(CAS # 13076-19-2), a known condensation product of lactic acid.
Thus, Philip Morris International, R&D could unambiguously demonstrate the absence of
formaldehyde cyanohydrin in the headspace analysis of PLA filter.

2 INTRODUCTION

The Department of Molecular, Cell and Systems Biology, University of California, Riverside, USA
has recently published an article in Tobacco Control [1] detailing, amongst other aspects, the analysis
of polylactic acid (PLA) filters of iQOS heatsticks using headspace (HS) coupled with gas
chromatography-mass spectrometry (GC-MS) to assess if potentially toxic chemicals were emitted

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ANALYSIS OF POLYLACTIC ACID FILTERS, RESPONSE TO DAVIS B. ET AL.

from the filter during heating. From their analysis, the authors highlighted the presence of cyanohydrin
formaldehyde (glycolonitrile), an acute toxicant.
This report aims to summarize the scientific approach led by Philip Morris International (PMI) R&D
to verify the hypothesis stated by the University of California. Thus, the analytical steps conducted
within PMI R&D for the analysis of PLA filters from iQOS heatsticks using headspace analysis
coupled to high resolution Time-of-Flight mass spectrometry (HS-GC-HR-MS) and the subsequent
identification of compounds determined in this HS portion will be described and the outcomes will be
shared unambiguously.
It has to be pointed out that the term ‘compounds identified’ or ‘identified compounds’ is defined
differently between PMI R&D and University of California. Indeed, University of California used the
term ‘compounds identified’ or ‘identified compounds’ when achieving the threshold criteria (> 85 %)
set for mass spectral matching towards the spectral library of National Institute of Standard and
Technology (NIST). Within PMI R&D, compounds identities are first postulated from both accurate
mass spectra together with predicted linear retention indices (LRIpredicted) before being confirmed by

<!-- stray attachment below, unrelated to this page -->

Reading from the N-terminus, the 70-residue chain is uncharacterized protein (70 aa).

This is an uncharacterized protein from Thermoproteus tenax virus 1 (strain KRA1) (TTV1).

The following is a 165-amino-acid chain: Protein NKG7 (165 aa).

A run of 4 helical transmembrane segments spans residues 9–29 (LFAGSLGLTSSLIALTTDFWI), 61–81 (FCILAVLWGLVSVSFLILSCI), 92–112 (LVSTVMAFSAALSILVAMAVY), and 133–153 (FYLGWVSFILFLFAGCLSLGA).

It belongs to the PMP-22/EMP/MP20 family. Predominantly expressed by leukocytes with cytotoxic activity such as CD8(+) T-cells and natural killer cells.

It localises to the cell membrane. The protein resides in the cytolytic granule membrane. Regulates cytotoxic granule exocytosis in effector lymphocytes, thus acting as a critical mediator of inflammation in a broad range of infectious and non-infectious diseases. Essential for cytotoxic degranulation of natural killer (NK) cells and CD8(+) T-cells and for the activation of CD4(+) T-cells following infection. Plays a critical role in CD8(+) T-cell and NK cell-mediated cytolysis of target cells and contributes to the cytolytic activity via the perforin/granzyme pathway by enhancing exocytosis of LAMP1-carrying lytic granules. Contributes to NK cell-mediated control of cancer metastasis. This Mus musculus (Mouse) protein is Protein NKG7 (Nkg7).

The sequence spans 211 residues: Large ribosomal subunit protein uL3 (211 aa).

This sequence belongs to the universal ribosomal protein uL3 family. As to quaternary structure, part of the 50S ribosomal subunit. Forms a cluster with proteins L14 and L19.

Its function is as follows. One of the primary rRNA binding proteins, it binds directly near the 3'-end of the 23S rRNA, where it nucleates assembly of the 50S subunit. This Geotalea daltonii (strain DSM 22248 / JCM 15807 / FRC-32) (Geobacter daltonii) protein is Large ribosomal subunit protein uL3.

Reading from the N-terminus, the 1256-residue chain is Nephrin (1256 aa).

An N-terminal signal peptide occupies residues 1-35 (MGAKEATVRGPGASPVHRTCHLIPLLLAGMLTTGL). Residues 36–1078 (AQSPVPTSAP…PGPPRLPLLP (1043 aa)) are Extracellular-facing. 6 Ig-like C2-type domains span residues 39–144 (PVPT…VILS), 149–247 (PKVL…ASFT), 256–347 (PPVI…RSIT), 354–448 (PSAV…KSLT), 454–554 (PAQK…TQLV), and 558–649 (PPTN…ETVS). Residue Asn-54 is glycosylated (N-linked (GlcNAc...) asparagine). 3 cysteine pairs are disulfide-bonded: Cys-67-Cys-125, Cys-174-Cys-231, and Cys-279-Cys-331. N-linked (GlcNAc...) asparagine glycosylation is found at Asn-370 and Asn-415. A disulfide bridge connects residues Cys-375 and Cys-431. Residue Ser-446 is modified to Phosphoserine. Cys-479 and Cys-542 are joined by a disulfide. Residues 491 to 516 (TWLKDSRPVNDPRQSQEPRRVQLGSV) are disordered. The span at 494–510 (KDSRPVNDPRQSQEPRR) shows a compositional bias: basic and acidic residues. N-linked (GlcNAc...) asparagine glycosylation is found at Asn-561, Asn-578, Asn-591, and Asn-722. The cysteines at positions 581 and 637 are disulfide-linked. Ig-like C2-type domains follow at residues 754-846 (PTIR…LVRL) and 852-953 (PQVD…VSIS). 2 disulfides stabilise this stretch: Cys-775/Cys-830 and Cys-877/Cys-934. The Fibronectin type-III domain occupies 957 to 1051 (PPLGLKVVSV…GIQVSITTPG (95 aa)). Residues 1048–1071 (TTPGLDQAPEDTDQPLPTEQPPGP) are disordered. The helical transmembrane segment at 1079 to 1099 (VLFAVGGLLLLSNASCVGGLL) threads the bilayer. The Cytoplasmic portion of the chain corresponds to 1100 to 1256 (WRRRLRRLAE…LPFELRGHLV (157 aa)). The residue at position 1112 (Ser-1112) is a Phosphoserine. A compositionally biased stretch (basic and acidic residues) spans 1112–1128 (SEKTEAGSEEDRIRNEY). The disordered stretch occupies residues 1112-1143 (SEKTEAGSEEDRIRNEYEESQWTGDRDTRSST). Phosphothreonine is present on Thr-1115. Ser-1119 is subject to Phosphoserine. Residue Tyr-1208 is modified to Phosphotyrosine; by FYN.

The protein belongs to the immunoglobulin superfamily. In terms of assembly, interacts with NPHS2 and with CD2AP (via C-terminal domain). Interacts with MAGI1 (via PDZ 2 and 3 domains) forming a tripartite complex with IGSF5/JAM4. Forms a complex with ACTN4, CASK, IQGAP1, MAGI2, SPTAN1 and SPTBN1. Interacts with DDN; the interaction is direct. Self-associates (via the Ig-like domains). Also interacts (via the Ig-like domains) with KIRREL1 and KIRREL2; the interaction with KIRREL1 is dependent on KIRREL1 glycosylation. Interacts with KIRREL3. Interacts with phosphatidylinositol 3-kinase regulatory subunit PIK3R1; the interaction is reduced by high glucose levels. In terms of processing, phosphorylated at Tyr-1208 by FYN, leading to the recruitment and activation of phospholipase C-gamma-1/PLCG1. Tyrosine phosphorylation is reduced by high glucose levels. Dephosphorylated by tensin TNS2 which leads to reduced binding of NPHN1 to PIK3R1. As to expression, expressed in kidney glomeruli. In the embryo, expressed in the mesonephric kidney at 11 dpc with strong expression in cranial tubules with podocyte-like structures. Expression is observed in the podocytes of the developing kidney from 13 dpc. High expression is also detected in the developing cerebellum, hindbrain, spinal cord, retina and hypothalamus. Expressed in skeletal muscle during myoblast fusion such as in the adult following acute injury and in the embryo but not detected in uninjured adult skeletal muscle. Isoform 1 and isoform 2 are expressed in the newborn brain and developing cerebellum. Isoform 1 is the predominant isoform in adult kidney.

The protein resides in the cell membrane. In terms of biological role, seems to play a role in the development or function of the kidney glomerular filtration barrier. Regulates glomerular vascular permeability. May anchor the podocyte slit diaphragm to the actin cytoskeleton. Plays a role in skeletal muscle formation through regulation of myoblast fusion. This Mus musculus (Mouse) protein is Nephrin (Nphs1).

results obtained from injection of purchased analytical grade reference standards [2], a fundamental
step that the University of California has not performed.

3 COMPARISON OF ANALYTICAL METHODOLOGIES

3.1 HS-GC-MS APPROACH (UNIVERSITY OF CALIFORNIA)
For this study, investigators at the University of California purchased Marlboro (blue box) heatsticks,
manufactured by Philip Morris Brands Sàrl (Italy). The methodology employed for analysis of the
iQOS heatstick PLA filter comprises a headspace sampling of the filter followed by GC-MS analysis
using nominal mass quadrupole analyzer. For headspace analysis, the PLA filter was removed from
unused heatsticks and a 3 mm portion closest to the tobacco plug was excised and placed in a 20 mL
headspace vial; no further information on the headspace sampling parameters are detailed in the paper
[1]. The chromatographic separation was accomplished using an Agilent J&W HP-5ms Ultra Inert GC
Column (30 m x 0.25 mm x 0.25 µm) and subsequent detection of the compounds using an Agilent
5977A MSD, employing electron ionization (EI) at 70 eV in positive acquisition mode. The
identification of compounds was performed by comparison of the obtained mass spectra with the mass
spectral library of the National Institute of Standard and Technology (Gaithersburg, Maryland, USA)
while listing the best hit as identified compound when showing a 85% or higher probability match
factor provided by the acquisition software.

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3.2 HS-GC-HR-MS APPROACH (PHILIP MORRIS INTERNATIONAL, R&D)
PMI R&D analyses were realized using HS-GC-HR-MS. As described by the University of California,
the PLA filter was removed from three unused heatsticks and a 3 mm portion closest to the tobacco
plug was excised and placed in a 20 mL headspace vial with subsequent heating phase at 100°C for
10 min prior to injection. A series of odd n-alkanes (used as reference index markers) was added to